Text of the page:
Re: from the crowd
In the United States, the authorities doing anything to anyone is acceptable to a majority of the populace - so long as it's happening to someone else.
11 posts • joined 11 Jun 2009
I imagine that driver and pedestrian safety on local streets in the are will increase by orders of magnitude once the cell sites are shut down. That is considering that these very same moms who use their lifestyle-accessory-only children as a lever to effect world change will be spending much more time, while at the helm of their gargantuan sport-utility-crossover-vehicles. actually paying attention to their driving instead of texting or blabbering on their phones.
What in the past would have been an example of "Frontier justice" has evolved into a much more civilized state. Where the so-called sneak thief would have been shot or lynched on the spot for his misdeeds, things are vastly different in the modern-day metropolis.
Instead, in our civilized society, a heavily armed (and properly licensed, of course) private security guard is hired to protect the interests and property of the Apple corporation's New York operations up to and including giving a severe case of lead poisoning to any miscreants who should have the audacity to try and help themselves to said property. Subsequent to all such incidents, a swarm of low-level government functionaries will descend upon the scene to issue citations to the thief for multiple counts of dumping a hazardous substance in a public place (leaving several pints of blood and a dead body on the sidewalk) and all onlookers for loitering too close to an incident site in which citations are being issued. Several onlookers will also be tased, kicked, and charged with resisting arrest for daring to ask why they are receiving a citation for loitiering.
The family of the thief then sues the security guard, the Apple corporation, the New York Police Department, and a 62-year-old man from Elko, Nevada who just happened to be nearby. The city of New York simultaneously counter-sues the thief's family and all others within a two-block radius of their residence, for biohazard cleanup costs plus the cost in man-hours of all citation-issuing government personnel involved at the scene of the incident, plus interest extrapolated out based on the estimated 15 years of litigation.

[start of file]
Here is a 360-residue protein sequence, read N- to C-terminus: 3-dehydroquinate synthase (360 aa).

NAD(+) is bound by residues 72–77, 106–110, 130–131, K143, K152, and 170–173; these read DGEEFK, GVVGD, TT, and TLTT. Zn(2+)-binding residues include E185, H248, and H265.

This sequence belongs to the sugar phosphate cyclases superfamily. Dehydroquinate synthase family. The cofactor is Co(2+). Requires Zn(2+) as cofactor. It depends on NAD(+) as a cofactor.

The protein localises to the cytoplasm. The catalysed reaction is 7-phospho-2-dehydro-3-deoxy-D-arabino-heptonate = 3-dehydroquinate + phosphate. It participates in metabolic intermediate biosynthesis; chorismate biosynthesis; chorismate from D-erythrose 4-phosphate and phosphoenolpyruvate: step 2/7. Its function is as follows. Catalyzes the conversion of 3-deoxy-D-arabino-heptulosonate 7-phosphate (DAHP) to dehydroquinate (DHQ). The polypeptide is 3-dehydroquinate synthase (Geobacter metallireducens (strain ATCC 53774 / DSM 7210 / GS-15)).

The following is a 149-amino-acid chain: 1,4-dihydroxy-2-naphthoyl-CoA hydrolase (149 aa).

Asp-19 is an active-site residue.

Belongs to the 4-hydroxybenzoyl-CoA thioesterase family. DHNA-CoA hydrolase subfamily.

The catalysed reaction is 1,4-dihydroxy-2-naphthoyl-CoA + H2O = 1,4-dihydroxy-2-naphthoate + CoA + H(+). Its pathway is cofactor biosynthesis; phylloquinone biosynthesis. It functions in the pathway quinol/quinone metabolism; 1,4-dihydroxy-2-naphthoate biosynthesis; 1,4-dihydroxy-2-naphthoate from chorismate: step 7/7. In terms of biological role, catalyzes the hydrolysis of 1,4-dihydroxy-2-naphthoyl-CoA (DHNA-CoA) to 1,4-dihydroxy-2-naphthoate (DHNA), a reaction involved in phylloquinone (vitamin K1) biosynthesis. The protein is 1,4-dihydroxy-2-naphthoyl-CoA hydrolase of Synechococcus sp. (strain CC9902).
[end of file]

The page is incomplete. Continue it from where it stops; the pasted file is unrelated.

Thus, life goes on in the (civilized) big city. The lead still flies, but more money changes hands as a result and we all feel secure in our superiority to our forebears.
If they fired the company in charge of network administration, they would probably have to hire the company in the number two position in the original bid who, naturally, would charge more money for their services.
As it stands, said company will most likely fire some low-level tech from their staff, plug the security hole which was exploited, and keep rolling along - business as usual.
Escape key 'cuz - well, what does anyone in a prison want to do?
...stealing from the bank as opposed to stealing from people.
That aside, I can't help but wonder if the embezzlement was done through routing fractional remainders of every transaction into a separate account so as to fund the construction of a massive, sentient supercomputer?
...would be for those directing protesters in this manner to do so from outside the jurisdiction in which the protest is occurring. Ironically, they would use the same technologies which enabled the outsourcing of many of our IT jobs to protest the actions of those who are, directly or indirectly, perceived as responsible for it in the first place.
Of course we will undoubtedly see areas of "limited mobile phone service" at the next G-<whatever> summit, intended to preclude just such a possibility.
The black helicopter - because this can only escalate further as time goes on as more and more angry people have less and less to lose.
Where I work, our voice and data infrastructure is 100% Cisco and has been for several years now. During that time, I have noticed a shift in the "country of origin" labels on our networking gear from 'Made in Mexico' to 'Made in China'. What I have not seen is this supposed drop in price. If anything, pricing on the same model devices has gone up. The savings of relocation manufacturing seems generally to go into the bottom-line profit for the company and is rarely passed on to the consumer.
Regarding the counterfeit Cisco gear floating around - how do you think the counterfeiters got their hands on the design specs for that equipment in the first place? Why, from the factory down the street, in exchange for a few paper bags full of cash. Cisco's legal dogs have a lot less bite in mainland China than they would have had if the same situation happened in the U.S.
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